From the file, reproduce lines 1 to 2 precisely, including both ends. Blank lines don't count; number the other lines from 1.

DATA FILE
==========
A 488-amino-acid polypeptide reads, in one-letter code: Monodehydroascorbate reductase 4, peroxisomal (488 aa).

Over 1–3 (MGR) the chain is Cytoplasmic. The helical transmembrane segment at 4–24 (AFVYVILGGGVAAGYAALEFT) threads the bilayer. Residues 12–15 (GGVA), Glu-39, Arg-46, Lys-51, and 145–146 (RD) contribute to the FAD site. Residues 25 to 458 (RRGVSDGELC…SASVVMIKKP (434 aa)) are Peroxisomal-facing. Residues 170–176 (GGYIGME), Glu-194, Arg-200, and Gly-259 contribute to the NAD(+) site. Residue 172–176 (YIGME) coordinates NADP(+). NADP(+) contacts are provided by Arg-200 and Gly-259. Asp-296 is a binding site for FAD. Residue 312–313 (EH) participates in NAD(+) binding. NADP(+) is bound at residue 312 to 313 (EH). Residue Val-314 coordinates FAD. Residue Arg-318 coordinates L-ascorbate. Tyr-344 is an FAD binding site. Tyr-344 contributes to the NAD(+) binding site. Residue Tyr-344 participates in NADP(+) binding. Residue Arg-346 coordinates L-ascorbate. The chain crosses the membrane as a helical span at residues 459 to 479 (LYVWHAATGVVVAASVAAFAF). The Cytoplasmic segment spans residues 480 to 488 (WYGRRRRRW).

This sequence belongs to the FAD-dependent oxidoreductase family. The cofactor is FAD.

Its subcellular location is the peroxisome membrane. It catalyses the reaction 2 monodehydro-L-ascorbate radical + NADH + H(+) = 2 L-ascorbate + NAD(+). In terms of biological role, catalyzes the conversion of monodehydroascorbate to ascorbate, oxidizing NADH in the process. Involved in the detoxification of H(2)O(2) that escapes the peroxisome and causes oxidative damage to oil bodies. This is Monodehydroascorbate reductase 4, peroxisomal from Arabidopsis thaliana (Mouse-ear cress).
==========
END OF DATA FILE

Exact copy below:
A 488-amino-acid polypeptide reads, in one-letter code: Monodehydroascorbate reductase 4, peroxisomal (488 aa).

Over 1–3 (MGR) the chain is Cytoplasmic. The helical transmembrane segment at 4–24 (AFVYVILGGGVAAGYAALEFT) threads the bilayer. Residues 12–15 (GGVA), Glu-39, Arg-46, Lys-51, and 145–146 (RD) contribute to the FAD site. Residues 25 to 458 (RRGVSDGELC…SASVVMIKKP (434 aa)) are Peroxisomal-facing. Residues 170–176 (GGYIGME), Glu-194, Arg-200, and Gly-259 contribute to the NAD(+) site. Residue 172–176 (YIGME) coordinates NADP(+). NADP(+) contacts are provided by Arg-200 and Gly-259. Asp-296 is a binding site for FAD. Residue 312–313 (EH) participates in NAD(+) binding. NADP(+) is bound at residue 312 to 313 (EH). Residue Val-314 coordinates FAD. Residue Arg-318 coordinates L-ascorbate. Tyr-344 is an FAD binding site. Tyr-344 contributes to the NAD(+) binding site. Residue Tyr-344 participates in NADP(+) binding. Residue Arg-346 coordinates L-ascorbate. The chain crosses the membrane as a helical span at residues 459 to 479 (LYVWHAATGVVVAASVAAFAF). The Cytoplasmic segment spans residues 480 to 488 (WYGRRRRRW).